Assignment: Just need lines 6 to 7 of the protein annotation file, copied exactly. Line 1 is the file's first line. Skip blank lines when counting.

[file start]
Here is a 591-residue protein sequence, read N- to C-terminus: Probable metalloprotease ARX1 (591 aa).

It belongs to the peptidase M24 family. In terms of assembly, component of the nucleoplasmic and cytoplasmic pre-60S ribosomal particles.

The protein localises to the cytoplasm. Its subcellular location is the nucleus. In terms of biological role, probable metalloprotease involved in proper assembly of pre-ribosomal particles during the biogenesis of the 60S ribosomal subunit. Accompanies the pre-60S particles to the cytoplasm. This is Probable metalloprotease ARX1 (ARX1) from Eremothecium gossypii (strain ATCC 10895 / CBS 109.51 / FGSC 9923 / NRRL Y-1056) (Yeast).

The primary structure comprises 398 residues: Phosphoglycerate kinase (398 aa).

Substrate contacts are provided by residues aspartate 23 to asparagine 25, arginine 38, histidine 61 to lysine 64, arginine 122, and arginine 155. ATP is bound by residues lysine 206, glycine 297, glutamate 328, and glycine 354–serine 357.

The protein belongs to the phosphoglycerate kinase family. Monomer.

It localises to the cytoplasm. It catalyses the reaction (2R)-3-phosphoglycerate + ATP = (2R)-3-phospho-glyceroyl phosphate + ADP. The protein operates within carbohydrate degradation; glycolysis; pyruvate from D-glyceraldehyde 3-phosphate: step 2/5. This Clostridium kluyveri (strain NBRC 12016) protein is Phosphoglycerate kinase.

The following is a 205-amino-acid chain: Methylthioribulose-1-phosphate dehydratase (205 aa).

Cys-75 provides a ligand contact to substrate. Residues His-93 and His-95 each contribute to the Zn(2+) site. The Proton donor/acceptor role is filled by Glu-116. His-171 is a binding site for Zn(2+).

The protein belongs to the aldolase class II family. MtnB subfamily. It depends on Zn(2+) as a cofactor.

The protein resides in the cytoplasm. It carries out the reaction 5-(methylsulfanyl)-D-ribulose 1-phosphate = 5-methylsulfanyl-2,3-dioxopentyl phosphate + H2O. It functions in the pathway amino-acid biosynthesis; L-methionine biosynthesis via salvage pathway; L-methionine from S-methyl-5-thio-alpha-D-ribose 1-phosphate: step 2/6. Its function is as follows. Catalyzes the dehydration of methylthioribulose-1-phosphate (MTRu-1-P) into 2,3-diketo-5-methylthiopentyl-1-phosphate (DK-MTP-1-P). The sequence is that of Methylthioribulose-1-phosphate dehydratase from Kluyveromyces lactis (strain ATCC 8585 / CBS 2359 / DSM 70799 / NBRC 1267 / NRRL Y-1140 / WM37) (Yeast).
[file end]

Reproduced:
The protein belongs to the phosphoglycerate kinase family. Monomer.

It localises to the cytoplasm. It catalyses the reaction (2R)-3-phosphoglycerate + ATP = (2R)-3-phospho-glyceroyl phosphate + ADP. The protein operates within carbohydrate degradation; glycolysis; pyruvate from D-glyceraldehyde 3-phosphate: step 2/5. This Clostridium kluyveri (strain NBRC 12016) protein is Phosphoglycerate kinase.